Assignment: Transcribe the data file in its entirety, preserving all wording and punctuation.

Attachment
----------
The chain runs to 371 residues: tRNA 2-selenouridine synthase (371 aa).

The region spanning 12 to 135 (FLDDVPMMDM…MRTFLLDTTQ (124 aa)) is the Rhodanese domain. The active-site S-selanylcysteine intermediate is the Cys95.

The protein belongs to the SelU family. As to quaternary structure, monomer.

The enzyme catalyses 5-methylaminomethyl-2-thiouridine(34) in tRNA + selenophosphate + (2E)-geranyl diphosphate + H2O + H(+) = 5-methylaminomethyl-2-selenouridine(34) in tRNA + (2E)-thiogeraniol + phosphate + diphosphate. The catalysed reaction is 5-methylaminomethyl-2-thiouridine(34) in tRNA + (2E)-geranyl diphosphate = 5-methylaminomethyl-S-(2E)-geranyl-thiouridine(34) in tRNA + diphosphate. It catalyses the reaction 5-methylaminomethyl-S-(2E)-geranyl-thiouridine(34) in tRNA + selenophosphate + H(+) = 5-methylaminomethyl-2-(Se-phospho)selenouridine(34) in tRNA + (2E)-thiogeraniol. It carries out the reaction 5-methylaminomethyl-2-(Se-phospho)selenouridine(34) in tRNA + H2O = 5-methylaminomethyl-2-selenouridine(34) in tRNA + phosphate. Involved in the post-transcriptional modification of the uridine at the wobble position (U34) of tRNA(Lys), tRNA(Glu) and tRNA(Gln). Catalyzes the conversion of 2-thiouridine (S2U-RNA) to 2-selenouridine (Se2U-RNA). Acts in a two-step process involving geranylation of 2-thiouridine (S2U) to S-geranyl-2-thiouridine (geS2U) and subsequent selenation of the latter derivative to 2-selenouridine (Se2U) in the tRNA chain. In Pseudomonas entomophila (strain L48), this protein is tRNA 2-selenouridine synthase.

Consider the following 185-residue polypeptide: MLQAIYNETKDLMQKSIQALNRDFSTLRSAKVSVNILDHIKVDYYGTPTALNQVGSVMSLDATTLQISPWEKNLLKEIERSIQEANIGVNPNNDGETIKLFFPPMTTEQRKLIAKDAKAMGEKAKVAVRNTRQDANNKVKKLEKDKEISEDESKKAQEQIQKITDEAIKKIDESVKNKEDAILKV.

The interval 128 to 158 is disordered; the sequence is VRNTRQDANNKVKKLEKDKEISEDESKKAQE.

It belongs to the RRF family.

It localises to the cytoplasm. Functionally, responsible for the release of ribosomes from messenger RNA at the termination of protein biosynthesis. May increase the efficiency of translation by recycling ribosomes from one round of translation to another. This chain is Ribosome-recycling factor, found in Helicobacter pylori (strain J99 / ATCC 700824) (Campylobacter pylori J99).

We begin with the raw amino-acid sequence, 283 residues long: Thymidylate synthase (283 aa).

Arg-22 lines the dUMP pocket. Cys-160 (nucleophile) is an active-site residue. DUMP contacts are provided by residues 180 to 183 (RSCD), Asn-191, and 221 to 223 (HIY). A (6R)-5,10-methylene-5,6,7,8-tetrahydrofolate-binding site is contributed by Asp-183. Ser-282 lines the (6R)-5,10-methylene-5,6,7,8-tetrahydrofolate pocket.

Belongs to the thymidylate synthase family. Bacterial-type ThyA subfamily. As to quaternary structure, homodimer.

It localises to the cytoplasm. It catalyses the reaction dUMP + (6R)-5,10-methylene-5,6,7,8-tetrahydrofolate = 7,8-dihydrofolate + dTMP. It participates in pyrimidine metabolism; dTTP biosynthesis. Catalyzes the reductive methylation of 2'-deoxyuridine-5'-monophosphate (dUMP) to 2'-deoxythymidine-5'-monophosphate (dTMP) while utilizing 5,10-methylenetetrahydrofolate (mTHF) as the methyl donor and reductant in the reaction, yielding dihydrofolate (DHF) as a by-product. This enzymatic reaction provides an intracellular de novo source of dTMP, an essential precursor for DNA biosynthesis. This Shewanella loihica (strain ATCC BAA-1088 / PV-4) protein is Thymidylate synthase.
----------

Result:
The chain runs to 371 residues: tRNA 2-selenouridine synthase (371 aa).

The region spanning 12 to 135 (FLDDVPMMDM…MRTFLLDTTQ (124 aa)) is the Rhodanese domain. The active-site S-selanylcysteine intermediate is the Cys95.

The protein belongs to the SelU family. As to quaternary structure, monomer.

The enzyme catalyses 5-methylaminomethyl-2-thiouridine(34) in tRNA + selenophosphate + (2E)-geranyl diphosphate + H2O + H(+) = 5-methylaminomethyl-2-selenouridine(34) in tRNA + (2E)-thiogeraniol + phosphate + diphosphate. The catalysed reaction is 5-methylaminomethyl-2-thiouridine(34) in tRNA + (2E)-geranyl diphosphate = 5-methylaminomethyl-S-(2E)-geranyl-thiouridine(34) in tRNA + diphosphate. It catalyses the reaction 5-methylaminomethyl-S-(2E)-geranyl-thiouridine(34) in tRNA + selenophosphate + H(+) = 5-methylaminomethyl-2-(Se-phospho)selenouridine(34) in tRNA + (2E)-thiogeraniol. It carries out the reaction 5-methylaminomethyl-2-(Se-phospho)selenouridine(34) in tRNA + H2O = 5-methylaminomethyl-2-selenouridine(34) in tRNA + phosphate. Involved in the post-transcriptional modification of the uridine at the wobble position (U34) of tRNA(Lys), tRNA(Glu) and tRNA(Gln). Catalyzes the conversion of 2-thiouridine (S2U-RNA) to 2-selenouridine (Se2U-RNA). Acts in a two-step process involving geranylation of 2-thiouridine (S2U) to S-geranyl-2-thiouridine (geS2U) and subsequent selenation of the latter derivative to 2-selenouridine (Se2U) in the tRNA chain. In Pseudomonas entomophila (strain L48), this protein is tRNA 2-selenouridine synthase.

Consider the following 185-residue polypeptide: MLQAIYNETKDLMQKSIQALNRDFSTLRSAKVSVNILDHIKVDYYGTPTALNQVGSVMSLDATTLQISPWEKNLLKEIERSIQEANIGVNPNNDGETIKLFFPPMTTEQRKLIAKDAKAMGEKAKVAVRNTRQDANNKVKKLEKDKEISEDESKKAQEQIQKITDEAIKKIDESVKNKEDAILKV.

The interval 128 to 158 is disordered; the sequence is VRNTRQDANNKVKKLEKDKEISEDESKKAQE.

It belongs to the RRF family.

It localises to the cytoplasm. Functionally, responsible for the release of ribosomes from messenger RNA at the termination of protein biosynthesis. May increase the efficiency of translation by recycling ribosomes from one round of translation to another. This chain is Ribosome-recycling factor, found in Helicobacter pylori (strain J99 / ATCC 700824) (Campylobacter pylori J99).

We begin with the raw amino-acid sequence, 283 residues long: Thymidylate synthase (283 aa).

Arg-22 lines the dUMP pocket. Cys-160 (nucleophile) is an active-site residue. DUMP contacts are provided by residues 180 to 183 (RSCD), Asn-191, and 221 to 223 (HIY). A (6R)-5,10-methylene-5,6,7,8-tetrahydrofolate-binding site is contributed by Asp-183. Ser-282 lines the (6R)-5,10-methylene-5,6,7,8-tetrahydrofolate pocket.

Belongs to the thymidylate synthase family. Bacterial-type ThyA subfamily. As to quaternary structure, homodimer.

It localises to the cytoplasm. It catalyses the reaction dUMP + (6R)-5,10-methylene-5,6,7,8-tetrahydrofolate = 7,8-dihydrofolate + dTMP. It participates in pyrimidine metabolism; dTTP biosynthesis. Catalyzes the reductive methylation of 2'-deoxyuridine-5'-monophosphate (dUMP) to 2'-deoxythymidine-5'-monophosphate (dTMP) while utilizing 5,10-methylenetetrahydrofolate (mTHF) as the methyl donor and reductant in the reaction, yielding dihydrofolate (DHF) as a by-product. This enzymatic reaction provides an intracellular de novo source of dTMP, an essential precursor for DNA biosynthesis. This Shewanella loihica (strain ATCC BAA-1088 / PV-4) protein is Thymidylate synthase.